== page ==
Lot to cover here.
Right off the bat... I'm a fan and I represent myself. I don't have representation at the CBA negotiation table. I'm the one drifting in the wind here. My happiness is in the hands of other people, I don't get a vote or representation at that table.
I'm not going to lose sleep over a year of service time and I'm especially not going to lose sleep when I know that the agreement was negotiated by two power brokers, skilled at such things, while looking across the table at each other and not at gun point. Especially, Especially when I know that both sides are looking out for their interests... and not mine. Neither the owners or the players care if the price of a ticket goes up. They are negotiating to get the most money in their pockets, why am I taking sides? I'm not because NEITHER resemble Mother Theresa. The player can hit .189 and still collect the 30 million. The Owners can keep players under control until they are past their prime. These things were negotiated. I didn't get a vote.
Both sides understand it is strictly business by now... the innocence is gone. If the business side of things hasn't hit them in the eyes in year one... it will certainly cold cock them once they sit down with the Arbitrator as the team tears them apart to save a couple of million bucks.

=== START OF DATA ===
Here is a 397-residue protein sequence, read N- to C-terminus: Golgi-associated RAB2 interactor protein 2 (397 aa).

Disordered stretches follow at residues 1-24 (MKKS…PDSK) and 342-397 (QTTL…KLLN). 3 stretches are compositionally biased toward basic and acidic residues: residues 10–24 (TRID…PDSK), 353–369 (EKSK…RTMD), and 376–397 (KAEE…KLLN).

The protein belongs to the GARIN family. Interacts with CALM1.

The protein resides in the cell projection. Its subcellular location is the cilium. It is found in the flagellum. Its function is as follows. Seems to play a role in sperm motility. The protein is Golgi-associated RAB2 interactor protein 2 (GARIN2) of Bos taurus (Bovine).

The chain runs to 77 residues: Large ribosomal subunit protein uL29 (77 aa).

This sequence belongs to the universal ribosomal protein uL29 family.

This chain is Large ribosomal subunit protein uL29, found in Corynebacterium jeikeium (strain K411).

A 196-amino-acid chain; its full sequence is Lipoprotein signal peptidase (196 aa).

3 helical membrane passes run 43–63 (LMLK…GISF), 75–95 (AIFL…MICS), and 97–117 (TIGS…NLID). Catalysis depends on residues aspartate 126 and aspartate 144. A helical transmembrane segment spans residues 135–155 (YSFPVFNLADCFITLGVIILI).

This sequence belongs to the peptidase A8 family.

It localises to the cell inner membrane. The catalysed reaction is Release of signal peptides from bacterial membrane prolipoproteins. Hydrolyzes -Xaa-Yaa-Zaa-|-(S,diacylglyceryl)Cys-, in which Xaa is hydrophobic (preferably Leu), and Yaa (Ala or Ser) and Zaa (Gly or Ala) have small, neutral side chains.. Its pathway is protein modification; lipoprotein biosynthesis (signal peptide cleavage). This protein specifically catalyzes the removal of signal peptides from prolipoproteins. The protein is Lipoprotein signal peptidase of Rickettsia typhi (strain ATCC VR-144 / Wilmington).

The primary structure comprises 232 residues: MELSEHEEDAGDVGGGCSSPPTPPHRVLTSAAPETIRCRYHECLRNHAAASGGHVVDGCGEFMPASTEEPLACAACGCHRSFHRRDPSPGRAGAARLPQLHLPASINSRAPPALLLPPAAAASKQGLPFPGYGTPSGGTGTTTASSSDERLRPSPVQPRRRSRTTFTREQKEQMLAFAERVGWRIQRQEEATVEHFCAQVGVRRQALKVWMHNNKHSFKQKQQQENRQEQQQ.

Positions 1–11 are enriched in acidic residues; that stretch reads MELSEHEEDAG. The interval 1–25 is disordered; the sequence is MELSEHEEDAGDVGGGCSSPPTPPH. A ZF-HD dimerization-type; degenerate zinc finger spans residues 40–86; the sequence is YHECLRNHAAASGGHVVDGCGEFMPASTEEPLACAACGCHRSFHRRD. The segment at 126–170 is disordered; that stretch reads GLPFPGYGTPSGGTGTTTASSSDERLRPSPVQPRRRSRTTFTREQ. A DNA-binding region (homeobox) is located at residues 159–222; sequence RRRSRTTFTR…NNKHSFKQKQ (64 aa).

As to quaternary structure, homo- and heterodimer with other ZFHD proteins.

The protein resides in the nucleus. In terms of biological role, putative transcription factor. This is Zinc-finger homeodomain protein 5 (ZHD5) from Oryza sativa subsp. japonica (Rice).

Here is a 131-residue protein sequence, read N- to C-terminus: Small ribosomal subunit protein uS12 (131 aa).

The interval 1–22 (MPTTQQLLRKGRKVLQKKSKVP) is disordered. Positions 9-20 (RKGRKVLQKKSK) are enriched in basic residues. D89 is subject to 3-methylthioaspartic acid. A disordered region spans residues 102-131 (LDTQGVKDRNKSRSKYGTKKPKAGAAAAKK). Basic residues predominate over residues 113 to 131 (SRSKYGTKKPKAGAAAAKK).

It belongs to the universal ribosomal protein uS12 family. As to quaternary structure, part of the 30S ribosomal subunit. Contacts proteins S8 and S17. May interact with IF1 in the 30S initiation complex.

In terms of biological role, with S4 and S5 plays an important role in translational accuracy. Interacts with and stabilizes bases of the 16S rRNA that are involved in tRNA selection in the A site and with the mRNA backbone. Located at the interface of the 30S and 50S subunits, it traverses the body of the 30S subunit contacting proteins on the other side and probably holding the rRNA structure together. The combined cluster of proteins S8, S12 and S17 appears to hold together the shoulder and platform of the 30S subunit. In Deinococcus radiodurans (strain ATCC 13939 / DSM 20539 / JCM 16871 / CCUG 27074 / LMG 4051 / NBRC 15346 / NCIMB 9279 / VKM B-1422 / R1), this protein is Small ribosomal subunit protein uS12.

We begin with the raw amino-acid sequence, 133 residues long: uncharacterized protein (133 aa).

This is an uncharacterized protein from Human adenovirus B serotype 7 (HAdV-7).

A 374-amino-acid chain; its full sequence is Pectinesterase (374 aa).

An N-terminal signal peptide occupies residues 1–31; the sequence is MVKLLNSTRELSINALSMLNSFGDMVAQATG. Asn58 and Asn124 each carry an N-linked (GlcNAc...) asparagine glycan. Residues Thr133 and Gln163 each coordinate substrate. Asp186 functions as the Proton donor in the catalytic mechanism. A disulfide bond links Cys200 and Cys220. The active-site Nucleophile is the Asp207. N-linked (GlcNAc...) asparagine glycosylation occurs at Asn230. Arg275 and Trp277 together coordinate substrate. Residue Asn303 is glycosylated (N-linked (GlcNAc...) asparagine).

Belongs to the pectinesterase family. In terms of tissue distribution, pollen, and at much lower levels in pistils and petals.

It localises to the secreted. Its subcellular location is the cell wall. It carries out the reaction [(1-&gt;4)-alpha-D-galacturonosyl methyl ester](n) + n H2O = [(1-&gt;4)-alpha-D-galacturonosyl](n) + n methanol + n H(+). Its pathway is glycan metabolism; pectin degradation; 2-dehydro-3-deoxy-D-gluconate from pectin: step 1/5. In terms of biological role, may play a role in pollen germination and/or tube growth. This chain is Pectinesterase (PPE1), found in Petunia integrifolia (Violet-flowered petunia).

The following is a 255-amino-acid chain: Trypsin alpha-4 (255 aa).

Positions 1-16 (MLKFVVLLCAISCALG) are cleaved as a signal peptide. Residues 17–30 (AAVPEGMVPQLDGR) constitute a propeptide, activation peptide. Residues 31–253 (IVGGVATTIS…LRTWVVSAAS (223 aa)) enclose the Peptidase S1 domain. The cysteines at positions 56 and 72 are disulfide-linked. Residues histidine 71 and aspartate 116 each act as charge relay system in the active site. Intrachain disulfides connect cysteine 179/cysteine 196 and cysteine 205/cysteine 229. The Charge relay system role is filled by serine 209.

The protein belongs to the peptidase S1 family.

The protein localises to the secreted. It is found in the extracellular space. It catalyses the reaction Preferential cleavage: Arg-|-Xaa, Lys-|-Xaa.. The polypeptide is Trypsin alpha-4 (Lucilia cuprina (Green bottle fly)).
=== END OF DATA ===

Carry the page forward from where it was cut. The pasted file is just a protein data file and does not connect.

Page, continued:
So what's my interest? I want the players who suck... gone and I want the players with skill playing for my team as long as possible. According to the CBA, to which I have no representation, I have to tolerate all bad contracts, but my good contracts have a shelf life. I have to put up with players getting paid and throwing 85MPH and I have to put up with players struggling for 3 years of precious service time so he can get good right before he says goodbye.
My interest is very uncomplicated. I want the players I want, playing for my team as long as possible. That is what is best for me.I am simply not concerned if Acuna makes 600K or 27 Million or if he reaches free agency at 26 or 27 or 32. I will trade 17 days of rookie ball in April for a full season in a players prime every single time. You can't compare 17 days in April to a full year in a players prime without recognizing how lopsided of a no-brainer decision it is. I am not bound by slight of hand or public relations. I don't have to say that the reason is defensive work, the player isn't ready or he needs rest for better health with a straight face. I can scream from the mountain tops without reservation or apology. "I WANT THE EXTRA YEAR" for my benefit and I deserve it.
And the negotiated CBA states that I can have it.
Did the players union negotiate a bad deal? Yes... they failed to see the future but at the time, they got what they wanted. They didn't see the Ivy league front offices doing cost per analysis down the road. It changed everything and the next CBA is going to be a nightmare when the players union tries to get things back in their favor. And once again... I won't have representation at the next CBA negotiation table either. Meaning... when they go into a lock out or strike... I'll have to sit there and take it.
I believe I understand your position. However, I think it has little to do with the merits of either Bryant's or Buxton's case.